I coulda been a contender.
Well, maybe not.
Here at Old Warson Country Club, the 36-hole medal play portion of the U.S. Senior Amateur ended Sunday. Match play competition begins Monday, featuring the low 64 of 156 players.
Eventually, after six rounds of intense match play, a champion will be crowned on Thursday.
These are my peers — all of them 55 and older. I coulda been a contender. No, I couldn’t, not in this event.
A handicap of 7.4 is required to enter. I didn’t make it. Maybe next year.
All U.S. Golf Association national championships have a maximum handicap. It’s right there on every entry form. The U.S. Open may sound like it is open to anyone and everyone, but this is not the case.
Golfers are allowed a maximum handicap of 1.4 for the U.S. Open. In the U.S. Women’s Open, the limit is 3.4.
Many of us hallucinate about playing for a national title. We all coulda been contenders, but we missed. No matter, we keep dreaming.
I caddied once in a national championship. In the 2001 U.S. Senior Amateur, my horse, Titleist sales representative Dick Iverson, qualified for match play and won two matches.
Then he lost, although it didn’t seem like losing. He was having the time of his life.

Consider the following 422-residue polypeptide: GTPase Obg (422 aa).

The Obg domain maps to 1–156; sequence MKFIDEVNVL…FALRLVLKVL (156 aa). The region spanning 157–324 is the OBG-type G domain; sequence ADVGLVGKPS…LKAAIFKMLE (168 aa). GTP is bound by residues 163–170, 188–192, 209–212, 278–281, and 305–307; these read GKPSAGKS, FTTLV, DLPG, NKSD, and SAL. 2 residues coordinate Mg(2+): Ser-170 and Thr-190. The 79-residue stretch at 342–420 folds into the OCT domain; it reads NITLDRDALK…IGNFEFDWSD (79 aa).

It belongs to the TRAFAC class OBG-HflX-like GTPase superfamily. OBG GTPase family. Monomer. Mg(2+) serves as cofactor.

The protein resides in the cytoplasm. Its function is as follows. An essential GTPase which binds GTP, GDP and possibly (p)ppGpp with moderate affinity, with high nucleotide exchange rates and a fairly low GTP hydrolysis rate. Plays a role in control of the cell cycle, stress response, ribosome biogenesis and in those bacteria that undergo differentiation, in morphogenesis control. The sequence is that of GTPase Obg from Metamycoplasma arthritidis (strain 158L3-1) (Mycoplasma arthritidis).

At Old Warson, It has occured to me once again that golf is truly the game of a lifetime. These guys are amazingly talented. It can be astounding to watch them armwrestle with a course approaching 7,000 yards in length.
The entry total for the 2016 U.S. Senior Amateur was 2,382.
Some of my friends joke about the Senior Amateur. They call it the Geezer Amateur or invoke some other deprecating reference to age.
But, to tell the obvious truth, the rookies in this championship are 55 years old. Russell Hook of South Jordan, Utah, and Bob Royak of Alpharetta, Ga., tied for the honor of youngest player — each 55 years and eight days prior to the start of the event.
Vinny Giles, who has won both the U.S. Amateur and U.S. Senior Amateur is the oldest golfer here at 73. Think about it: Battling with bogeys for a national title at 73.
The oldest champion in U.S. Senior Amateur history was Lew Oehmig at 69 years, 4 months and 24 days.
Long live the Senior Amateur. Long live the golfers who compete earnestly into their 70s. Giles is not only my hero, he is a precursor of plenty of many great senior golfers to come.
—James Achenbach, Senior Golf Insider